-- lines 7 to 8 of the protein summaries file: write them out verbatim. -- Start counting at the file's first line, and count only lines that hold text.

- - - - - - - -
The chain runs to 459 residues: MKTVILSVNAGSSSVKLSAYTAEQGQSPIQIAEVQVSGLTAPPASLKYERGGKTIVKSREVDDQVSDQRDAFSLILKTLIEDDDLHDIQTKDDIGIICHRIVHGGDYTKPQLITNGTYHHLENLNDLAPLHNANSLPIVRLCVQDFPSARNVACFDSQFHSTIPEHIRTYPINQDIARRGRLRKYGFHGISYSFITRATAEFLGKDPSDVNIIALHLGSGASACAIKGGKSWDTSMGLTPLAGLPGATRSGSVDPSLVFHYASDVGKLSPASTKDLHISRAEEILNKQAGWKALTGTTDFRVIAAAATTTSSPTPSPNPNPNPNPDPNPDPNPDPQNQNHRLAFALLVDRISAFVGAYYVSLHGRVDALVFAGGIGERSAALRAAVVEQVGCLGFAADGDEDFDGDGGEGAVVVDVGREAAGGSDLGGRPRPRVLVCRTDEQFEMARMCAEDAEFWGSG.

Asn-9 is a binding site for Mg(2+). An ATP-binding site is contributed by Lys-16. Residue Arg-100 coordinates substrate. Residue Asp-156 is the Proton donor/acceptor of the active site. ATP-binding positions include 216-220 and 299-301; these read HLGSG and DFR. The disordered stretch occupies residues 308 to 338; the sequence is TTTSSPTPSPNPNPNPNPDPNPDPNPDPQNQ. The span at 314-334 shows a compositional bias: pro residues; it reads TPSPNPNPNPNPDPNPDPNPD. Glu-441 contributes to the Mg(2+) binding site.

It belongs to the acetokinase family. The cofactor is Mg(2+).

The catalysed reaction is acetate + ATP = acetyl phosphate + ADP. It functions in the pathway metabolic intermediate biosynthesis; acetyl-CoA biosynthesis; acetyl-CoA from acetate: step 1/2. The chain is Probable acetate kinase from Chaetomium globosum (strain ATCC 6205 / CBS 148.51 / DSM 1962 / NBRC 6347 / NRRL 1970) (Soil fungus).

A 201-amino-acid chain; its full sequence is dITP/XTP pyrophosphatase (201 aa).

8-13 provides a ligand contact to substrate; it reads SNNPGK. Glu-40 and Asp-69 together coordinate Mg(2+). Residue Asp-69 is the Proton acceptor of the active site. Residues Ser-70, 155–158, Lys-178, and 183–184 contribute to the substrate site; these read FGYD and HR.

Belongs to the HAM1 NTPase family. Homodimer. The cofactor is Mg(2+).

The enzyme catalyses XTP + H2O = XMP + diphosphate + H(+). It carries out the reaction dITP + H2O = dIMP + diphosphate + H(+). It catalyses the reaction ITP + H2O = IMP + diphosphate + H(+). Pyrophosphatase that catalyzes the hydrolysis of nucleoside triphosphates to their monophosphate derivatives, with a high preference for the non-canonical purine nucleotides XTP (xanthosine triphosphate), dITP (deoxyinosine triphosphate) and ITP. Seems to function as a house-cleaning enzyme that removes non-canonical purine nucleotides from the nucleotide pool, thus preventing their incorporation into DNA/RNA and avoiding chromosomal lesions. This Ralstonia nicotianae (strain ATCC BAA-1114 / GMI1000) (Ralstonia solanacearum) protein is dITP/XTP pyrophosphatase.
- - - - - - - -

Belongs to the HAM1 NTPase family. Homodimer. The cofactor is Mg(2+).

The enzyme catalyses XTP + H2O = XMP + diphosphate + H(+). It carries out the reaction dITP + H2O = dIMP + diphosphate + H(+). It catalyses the reaction ITP + H2O = IMP + diphosphate + H(+). Pyrophosphatase that catalyzes the hydrolysis of nucleoside triphosphates to their monophosphate derivatives, with a high preference for the non-canonical purine nucleotides XTP (xanthosine triphosphate), dITP (deoxyinosine triphosphate) and ITP. Seems to function as a house-cleaning enzyme that removes non-canonical purine nucleotides from the nucleotide pool, thus preventing their incorporation into DNA/RNA and avoiding chromosomal lesions. This Ralstonia nicotianae (strain ATCC BAA-1114 / GMI1000) (Ralstonia solanacearum) protein is dITP/XTP pyrophosphatase.